Celebrating Progress and Looking Forward: A Message from our CEO and Philippines ED!

Celebrating Progress and Looking Forward: A Message from our CEO and Philippines ED!

Sherry Manning, Founder and CEO, Global Seed Savers

Hello Wonderful Global Seed Savers Community-

As the year draws to a close the GSS Team has spent important time in reflection on all that happened this year and looking ahead to our plans and goals for 2024. The theme of 2023 has been transitions and we have had our fair share of those this year. With each change and shift in our team, our internal operations, and our partner expansions, we have been maturing and refining how we execute our work to ensure the greatest impact towards our mission of building food and seed sovereignty across the Philippines. 

Transitions can also be disruptive and cause people and organizations to feel uneasy. However, as I have been reflecting on this big year of transitions for us, I have been struck with the reality that GSS is a resilient organization! Just like the seeds our dedicated partner farmers sow and save, we have navigated the changes this year brought and are a better, stronger, and a more focused organization, not in spite of these challenges… but because of them!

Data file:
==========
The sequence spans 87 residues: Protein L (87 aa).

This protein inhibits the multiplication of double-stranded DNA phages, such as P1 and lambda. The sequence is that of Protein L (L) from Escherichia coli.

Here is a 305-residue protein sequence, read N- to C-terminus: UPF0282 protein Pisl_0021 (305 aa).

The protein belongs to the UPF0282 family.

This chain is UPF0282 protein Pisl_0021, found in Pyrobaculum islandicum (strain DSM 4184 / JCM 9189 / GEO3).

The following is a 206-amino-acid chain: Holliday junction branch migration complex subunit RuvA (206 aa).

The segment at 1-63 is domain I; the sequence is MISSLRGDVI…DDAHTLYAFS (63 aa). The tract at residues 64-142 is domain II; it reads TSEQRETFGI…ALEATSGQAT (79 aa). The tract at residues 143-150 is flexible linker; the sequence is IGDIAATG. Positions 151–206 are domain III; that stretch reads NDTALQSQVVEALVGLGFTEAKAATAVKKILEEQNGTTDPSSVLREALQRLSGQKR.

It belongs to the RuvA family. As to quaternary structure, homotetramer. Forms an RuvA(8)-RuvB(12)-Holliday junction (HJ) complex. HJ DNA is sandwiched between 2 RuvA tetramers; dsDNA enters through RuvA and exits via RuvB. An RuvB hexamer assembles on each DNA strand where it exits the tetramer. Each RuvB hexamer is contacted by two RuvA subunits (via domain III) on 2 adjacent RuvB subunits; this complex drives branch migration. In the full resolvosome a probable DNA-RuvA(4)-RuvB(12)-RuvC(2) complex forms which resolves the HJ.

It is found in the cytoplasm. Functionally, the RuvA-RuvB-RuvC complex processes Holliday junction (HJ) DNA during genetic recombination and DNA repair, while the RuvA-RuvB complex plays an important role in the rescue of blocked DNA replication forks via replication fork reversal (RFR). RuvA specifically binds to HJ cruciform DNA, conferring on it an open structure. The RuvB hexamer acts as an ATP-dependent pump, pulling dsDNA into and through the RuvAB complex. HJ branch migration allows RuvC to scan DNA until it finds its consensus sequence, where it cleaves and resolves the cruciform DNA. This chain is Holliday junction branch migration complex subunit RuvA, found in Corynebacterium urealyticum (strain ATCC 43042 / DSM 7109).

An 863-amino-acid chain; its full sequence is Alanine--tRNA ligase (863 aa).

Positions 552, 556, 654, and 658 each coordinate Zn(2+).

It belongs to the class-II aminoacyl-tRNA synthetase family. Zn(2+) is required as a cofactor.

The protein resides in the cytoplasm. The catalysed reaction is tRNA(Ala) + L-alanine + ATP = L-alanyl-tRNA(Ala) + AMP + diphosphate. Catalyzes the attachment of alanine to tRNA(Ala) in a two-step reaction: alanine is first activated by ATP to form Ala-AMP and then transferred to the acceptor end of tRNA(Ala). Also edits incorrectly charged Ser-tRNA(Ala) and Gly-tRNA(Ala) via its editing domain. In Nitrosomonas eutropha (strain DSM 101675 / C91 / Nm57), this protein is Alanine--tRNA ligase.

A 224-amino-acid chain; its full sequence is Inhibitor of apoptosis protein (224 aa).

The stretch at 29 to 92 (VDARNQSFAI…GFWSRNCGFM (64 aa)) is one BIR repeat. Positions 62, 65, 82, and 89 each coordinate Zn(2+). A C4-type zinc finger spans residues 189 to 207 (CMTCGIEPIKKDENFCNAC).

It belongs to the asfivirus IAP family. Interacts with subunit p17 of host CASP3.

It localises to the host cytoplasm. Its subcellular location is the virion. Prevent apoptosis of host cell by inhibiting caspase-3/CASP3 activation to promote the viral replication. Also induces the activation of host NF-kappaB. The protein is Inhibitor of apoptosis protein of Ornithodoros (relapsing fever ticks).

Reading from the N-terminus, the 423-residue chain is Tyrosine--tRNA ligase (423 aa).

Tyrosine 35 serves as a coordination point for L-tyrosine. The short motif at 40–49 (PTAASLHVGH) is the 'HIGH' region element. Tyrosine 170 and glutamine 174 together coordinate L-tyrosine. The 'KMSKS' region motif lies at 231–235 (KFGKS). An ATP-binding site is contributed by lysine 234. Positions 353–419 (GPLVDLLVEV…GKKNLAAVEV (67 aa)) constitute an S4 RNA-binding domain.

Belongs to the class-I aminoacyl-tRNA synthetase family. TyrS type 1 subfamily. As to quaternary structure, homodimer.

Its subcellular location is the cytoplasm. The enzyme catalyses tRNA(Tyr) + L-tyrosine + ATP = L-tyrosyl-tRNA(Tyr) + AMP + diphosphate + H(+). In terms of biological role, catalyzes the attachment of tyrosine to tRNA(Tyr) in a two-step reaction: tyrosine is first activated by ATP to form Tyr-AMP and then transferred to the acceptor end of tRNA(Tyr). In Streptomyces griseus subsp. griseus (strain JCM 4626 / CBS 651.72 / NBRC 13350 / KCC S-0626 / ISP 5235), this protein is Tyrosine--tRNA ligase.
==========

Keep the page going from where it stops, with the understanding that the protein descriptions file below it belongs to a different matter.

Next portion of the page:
In 2024, we will be welcoming two new Philippines Team Members, expanding our partner communities to new regions across the Philippines, and deepening our local policy development through launching our Participatory Seed Governance Program to ensure the preservation of important heritage seeds across the Philippines. 

Our mission has never been more essential as the impacts of climate realities continue to threaten our partner communities. Seeds are a simple, but powerful tool to build community, preserve culture, and ensure that all communities can feed their families and sustain their livelihoods with regenerative practices. There is so much to look forward to for GSS and we are grateful to have you in our community! 

From all of us at Global Seed Savers we wish you and yours restful and peaceful year end festivities and here’s to all 2024 will bring! 

Save Seeds. Grow Food. Celebrate Heritage!

Hal Atienza, Philippines Executive Director, Global Seed Savers

It brings me great pride and pleasure to reflect on our remarkable journey as we close the year 2023. I joined the Global Seed Savers in April of this year, and I am honored to share some of the key milestones we have made as a collective force for positive change.